An adverse childhood experience (ACE) is trauma that takes place in a child’s life before age 18. In the ACE Survey, adults were asked whether they grew up exposed to any of the following:

  • Recurrent physical abuse
  • Recurrent emotional abuse
  • Contact sexual abuse
  • Alcohol and/or drug abuse in the household
  • An incarcerated household member
  • Someone in the household who was depressed, mentally ill, institutionalized or suicidal
  • Mother who was treated violently
  • One or no parent
  • Emotional or physical neglect

The number of “yes” answers yields an ACE score that represents a person’s cumulative exposure to particular adverse conditions in childhood. If a person experienced none of the conditions above in childhood, the ACE score would be zero; an ACE score of nine means that a person was exposed to all of the categories of trauma above.

The ACE Study

The ACE Study is a long-term collaboration between the U.S. Centers for Disease Control and Prevention and Kaiser Permanente. It analyzes the relationship between childhood trauma and social and health consequences later in life.

The study provides compelling evidence that certain health, social and economic risks result from childhood trauma. As the number of ACEs in a young person’s life increases, so does the likelihood of cancer, depression, diabetes, alcoholism, smoking, heart disease and other conditions that most often show up in adulthood. In fact, the ACE Study suggests that certain childhood experiences are major risk factors for the leading causes of illness and death in the U.S.

Toxic Stress Affects Future Health

We have begun to learn the extent to which toxic stress affects the architecture of  young children’s developing brains. In short, early experiences factor into how  children learn, how they cope with stress, how they form friendships and adult relationships, and how they view themselves and their world.

Unfortunately, a growing body of research suggests that adverse childhood  experiences can lead to poor mental and physical health, less success at school  and work, and lower socioeconomic status in adulthood.

ACEs activate the stressresponse system, disrupting brain and organ development and weakening the defense system against diseases. The more ACEs a child  experiences, the greater the chance of health problems later in life.

The good news is that although the impact of ACEs can last a lifetime, it doesn’t have to.

Responsive caregivers and supportive communities can break the cycle and reverse the impacts of toxic stress.

ACEs in Arizona Adults

The relationship of ACEs to adult physical and mental health outcomes in Arizona has explored using the 2008 Arizona Health Survey. A random sample of more than 2,400 Arizona residents was given a form of the ACE Survey. The findings were consistent with the initial ACE Study and other states’ ACE studies. Data from this survey shows that ACEs are common in Arizona. In fact, more than half (57.5%) of Arizona adults have experienced at least one ACE. The number of ACEs is tied to income level, family structure, ethnicity, insurance status and the educational attainment of adults in the household.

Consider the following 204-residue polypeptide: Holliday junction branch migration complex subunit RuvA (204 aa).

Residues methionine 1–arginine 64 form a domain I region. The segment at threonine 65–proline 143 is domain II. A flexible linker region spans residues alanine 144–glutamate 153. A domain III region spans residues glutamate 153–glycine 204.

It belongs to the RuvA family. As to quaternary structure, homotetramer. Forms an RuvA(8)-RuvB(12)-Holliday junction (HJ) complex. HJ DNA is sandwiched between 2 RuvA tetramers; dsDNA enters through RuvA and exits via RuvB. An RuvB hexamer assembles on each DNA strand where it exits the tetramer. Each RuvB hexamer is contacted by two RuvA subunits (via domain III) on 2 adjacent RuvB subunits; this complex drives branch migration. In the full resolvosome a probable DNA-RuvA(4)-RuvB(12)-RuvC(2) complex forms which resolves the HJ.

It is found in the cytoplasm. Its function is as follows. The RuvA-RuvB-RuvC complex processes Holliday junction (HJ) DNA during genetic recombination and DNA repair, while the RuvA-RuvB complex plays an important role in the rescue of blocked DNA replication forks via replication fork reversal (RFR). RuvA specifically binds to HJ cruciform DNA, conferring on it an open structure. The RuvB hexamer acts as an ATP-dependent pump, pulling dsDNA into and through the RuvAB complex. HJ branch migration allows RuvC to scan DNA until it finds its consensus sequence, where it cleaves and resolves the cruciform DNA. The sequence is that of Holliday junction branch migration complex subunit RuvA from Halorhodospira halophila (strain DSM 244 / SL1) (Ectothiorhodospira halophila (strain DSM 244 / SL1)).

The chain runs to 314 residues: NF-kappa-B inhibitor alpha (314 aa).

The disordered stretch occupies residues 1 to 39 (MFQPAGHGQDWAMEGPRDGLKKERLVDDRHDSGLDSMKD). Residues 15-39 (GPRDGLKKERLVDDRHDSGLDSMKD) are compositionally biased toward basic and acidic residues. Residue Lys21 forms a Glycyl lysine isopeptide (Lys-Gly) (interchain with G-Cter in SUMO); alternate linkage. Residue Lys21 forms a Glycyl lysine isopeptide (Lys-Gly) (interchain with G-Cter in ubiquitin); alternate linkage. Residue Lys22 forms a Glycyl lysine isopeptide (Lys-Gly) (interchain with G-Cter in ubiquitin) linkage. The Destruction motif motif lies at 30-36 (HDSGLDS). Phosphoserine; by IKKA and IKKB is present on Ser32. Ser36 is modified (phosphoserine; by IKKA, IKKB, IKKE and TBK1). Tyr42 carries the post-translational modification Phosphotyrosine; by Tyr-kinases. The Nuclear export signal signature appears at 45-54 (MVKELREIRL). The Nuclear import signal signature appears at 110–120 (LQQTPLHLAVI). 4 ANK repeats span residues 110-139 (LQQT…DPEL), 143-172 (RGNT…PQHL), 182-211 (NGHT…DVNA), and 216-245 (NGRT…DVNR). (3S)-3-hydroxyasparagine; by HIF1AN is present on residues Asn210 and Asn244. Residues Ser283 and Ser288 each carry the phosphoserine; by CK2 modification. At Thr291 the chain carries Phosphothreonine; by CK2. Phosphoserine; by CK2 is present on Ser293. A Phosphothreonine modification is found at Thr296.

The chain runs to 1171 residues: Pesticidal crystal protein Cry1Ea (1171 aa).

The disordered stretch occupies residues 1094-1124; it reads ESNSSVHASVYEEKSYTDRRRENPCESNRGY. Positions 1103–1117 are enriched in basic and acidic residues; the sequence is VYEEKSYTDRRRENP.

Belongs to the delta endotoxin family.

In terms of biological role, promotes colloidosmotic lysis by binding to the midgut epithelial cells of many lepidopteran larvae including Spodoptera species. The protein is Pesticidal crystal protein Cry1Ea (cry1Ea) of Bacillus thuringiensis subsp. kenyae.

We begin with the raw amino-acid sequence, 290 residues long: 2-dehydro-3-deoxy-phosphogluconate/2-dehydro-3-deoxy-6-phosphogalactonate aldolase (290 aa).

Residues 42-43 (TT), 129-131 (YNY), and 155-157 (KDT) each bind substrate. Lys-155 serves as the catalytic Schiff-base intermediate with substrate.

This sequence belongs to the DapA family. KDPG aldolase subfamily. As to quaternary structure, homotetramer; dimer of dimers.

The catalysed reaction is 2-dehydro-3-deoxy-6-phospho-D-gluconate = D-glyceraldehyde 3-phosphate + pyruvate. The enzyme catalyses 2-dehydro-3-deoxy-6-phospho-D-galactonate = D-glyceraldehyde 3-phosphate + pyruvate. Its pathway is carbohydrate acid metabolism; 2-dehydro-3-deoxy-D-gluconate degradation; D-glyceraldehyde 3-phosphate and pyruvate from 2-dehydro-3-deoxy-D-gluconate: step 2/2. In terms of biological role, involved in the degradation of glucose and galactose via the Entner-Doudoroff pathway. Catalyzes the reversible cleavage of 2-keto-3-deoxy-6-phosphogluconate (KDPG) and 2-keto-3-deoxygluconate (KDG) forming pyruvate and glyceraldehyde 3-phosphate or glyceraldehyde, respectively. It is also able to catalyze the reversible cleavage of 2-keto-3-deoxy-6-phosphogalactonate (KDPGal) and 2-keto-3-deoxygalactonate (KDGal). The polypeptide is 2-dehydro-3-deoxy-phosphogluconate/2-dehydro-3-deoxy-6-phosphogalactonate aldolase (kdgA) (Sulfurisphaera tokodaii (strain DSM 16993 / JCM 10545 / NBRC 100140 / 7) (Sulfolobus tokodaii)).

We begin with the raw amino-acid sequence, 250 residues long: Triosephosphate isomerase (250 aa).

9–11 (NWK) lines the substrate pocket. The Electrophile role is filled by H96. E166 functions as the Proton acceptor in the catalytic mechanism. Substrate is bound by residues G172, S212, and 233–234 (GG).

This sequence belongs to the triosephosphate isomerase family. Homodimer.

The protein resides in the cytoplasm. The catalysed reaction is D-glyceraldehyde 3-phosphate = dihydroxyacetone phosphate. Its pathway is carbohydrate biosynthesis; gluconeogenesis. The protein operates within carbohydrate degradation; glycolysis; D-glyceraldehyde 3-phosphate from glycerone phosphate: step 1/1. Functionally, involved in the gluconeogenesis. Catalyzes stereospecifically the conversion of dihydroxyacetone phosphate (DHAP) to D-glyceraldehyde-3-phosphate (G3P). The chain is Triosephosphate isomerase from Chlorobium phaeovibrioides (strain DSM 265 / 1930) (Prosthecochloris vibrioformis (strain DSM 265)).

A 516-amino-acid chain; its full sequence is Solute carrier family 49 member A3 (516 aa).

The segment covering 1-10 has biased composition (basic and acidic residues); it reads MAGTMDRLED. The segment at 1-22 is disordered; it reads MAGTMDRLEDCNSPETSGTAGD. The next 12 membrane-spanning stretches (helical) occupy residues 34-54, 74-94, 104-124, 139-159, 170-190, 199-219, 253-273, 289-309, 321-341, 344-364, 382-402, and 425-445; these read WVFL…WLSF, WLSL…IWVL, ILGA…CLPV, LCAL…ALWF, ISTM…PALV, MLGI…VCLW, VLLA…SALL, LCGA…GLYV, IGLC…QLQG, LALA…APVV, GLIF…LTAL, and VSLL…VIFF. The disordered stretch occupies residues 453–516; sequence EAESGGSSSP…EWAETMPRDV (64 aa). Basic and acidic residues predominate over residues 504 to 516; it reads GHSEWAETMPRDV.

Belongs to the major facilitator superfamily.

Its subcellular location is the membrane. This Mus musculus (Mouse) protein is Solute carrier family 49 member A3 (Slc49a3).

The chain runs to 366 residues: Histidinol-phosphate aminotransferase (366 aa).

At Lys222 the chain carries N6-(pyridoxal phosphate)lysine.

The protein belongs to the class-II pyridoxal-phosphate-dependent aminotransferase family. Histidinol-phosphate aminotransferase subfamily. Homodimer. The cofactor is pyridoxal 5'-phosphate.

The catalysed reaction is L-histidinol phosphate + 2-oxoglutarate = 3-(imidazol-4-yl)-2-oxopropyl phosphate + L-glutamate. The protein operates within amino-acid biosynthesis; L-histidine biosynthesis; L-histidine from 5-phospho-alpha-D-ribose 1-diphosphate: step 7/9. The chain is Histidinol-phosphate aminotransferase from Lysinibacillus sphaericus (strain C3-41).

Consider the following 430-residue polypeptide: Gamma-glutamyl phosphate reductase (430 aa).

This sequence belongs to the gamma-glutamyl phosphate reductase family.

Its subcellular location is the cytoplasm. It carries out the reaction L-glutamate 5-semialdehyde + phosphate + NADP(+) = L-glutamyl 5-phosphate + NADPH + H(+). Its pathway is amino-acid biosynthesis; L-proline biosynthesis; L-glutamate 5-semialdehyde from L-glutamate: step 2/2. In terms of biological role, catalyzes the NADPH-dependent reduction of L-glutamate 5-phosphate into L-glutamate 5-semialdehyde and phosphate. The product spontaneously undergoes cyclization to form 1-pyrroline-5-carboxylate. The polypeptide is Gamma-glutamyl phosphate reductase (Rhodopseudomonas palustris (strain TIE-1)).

Beyond this, ACEs frequently occur together. A separate study found that one Arizonan in four has experienced one ACE. One in three has experienced two or more. That is to say, more Arizonans report multiple ACEs than those who report just one.

This has serious implications for our state’s health future, because the higher the ACE score, the greater the risk for numerous health and social problems throughout a person’s lifetime. For example, Arizonans with more ACEs were more likely to rate their health as fair or poor, to report smoking, to have been  diagnosed with gastrointestinal or autoimmune disorders, to have been diagnosed with depression, anxiety, bipolar disorder or other mental disorder, and to have serious employment problems.

ACEs in Arizona Children

According to the 2011-2012 National Survey of Children’s Health, ACEs are common in Arizona’s children as well. Over one-quarter (26.4%) of children ages 0 to 17 have already experienced one adverse family experience and nearly one-third (31.1%) have experienced two or more. This is significantly higher than the national average of children experiencing two or more ACEs (22.6%). Even worse, in Arizona children ages 12 to 17, 44.4% have experienced two or more ACEs, compared to the national average of 30.5%.

Community Support: Pay Now – or Pay More Later

Though our brains retain the capacity to change and adapt as we grow older, the neurological response to early toxic stress never goes away, with costly consequences for both children and society.

In a nutshell, nurturing environments—or lack of them— affect the development of brain circuitry. Trying to change behavior or build new skills on a foundation of damaged circuitry requires more work, is more expensive and produces worse outcomes than providing nurturing, protective relationships and appropriate learning experiences earlier in life.

Arizona’s future prosperity depends on its ability to foster the health and well-being of the next generation. Encouraging positive environments and experiences in our communities will pay dividends both in improving the health of the future adult as well as for the state as a whole.

Join Us

The Arizona ACEs Consortium is a collaboration of more than one hundred individuals, state, county, and private organizations working together.

We are made up of professionals from all walks of life, united by a desire to help Arizona’s children.

It’s a big group, and we’re committed to making sure that all families have the opportunity to raise healthy children from the start, so that every child has the opportunity to thrive.